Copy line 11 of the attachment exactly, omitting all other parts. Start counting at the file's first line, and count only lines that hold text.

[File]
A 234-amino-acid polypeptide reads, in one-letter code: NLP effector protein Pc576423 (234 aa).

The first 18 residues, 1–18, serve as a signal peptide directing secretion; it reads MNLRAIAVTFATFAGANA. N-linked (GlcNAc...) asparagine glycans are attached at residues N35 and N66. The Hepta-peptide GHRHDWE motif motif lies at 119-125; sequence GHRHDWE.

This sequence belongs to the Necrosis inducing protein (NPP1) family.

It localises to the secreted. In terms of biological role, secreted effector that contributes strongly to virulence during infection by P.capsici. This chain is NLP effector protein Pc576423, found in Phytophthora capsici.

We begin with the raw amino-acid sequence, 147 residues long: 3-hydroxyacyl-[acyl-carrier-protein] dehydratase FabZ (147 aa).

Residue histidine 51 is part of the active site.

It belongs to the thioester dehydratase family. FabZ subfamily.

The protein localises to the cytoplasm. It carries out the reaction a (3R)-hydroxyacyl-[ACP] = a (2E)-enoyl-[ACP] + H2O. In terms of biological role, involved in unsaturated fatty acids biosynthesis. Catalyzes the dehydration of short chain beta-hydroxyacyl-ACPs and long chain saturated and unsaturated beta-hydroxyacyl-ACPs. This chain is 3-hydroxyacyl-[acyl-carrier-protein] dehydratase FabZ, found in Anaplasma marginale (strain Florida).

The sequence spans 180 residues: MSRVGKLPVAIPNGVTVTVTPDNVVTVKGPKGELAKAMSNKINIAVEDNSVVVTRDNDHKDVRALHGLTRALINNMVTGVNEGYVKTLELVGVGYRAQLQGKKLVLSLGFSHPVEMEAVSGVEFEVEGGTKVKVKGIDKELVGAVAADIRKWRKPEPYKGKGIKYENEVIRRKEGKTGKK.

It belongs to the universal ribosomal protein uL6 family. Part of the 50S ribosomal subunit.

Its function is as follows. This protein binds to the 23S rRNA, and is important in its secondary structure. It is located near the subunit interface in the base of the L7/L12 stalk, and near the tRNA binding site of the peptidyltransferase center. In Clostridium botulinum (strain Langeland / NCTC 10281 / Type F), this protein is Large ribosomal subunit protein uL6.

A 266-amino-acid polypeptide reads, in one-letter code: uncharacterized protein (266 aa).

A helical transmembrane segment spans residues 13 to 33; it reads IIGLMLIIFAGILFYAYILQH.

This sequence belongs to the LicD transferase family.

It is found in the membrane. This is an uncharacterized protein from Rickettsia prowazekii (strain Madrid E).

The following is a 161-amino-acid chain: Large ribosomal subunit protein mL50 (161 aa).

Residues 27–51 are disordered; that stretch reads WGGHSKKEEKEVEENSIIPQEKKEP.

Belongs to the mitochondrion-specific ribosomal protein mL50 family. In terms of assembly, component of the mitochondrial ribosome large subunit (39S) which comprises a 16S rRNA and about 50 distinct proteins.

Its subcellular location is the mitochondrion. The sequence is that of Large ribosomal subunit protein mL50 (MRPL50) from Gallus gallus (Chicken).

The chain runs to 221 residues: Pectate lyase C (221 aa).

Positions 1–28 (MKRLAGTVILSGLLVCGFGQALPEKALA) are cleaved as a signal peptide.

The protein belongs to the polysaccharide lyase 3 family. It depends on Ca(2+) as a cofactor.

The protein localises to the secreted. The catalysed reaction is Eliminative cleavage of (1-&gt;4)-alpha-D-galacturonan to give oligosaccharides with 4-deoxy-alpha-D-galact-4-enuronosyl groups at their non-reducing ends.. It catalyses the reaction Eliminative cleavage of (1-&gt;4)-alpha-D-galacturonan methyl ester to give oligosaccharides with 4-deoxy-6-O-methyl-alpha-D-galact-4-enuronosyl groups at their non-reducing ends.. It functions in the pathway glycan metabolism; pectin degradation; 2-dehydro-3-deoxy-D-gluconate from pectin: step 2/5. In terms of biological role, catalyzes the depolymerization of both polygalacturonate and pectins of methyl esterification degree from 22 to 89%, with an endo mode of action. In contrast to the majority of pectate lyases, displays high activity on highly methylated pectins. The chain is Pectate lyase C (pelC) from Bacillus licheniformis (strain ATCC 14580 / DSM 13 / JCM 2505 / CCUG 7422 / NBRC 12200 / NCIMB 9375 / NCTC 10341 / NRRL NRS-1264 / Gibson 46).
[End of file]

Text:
Its function is as follows. This protein binds to the 23S rRNA, and is important in its secondary structure. It is located near the subunit interface in the base of the L7/L12 stalk, and near the tRNA binding site of the peptidyltransferase center. In Clostridium botulinum (strain Langeland / NCTC 10281 / Type F), this protein is Large ribosomal subunit protein uL6.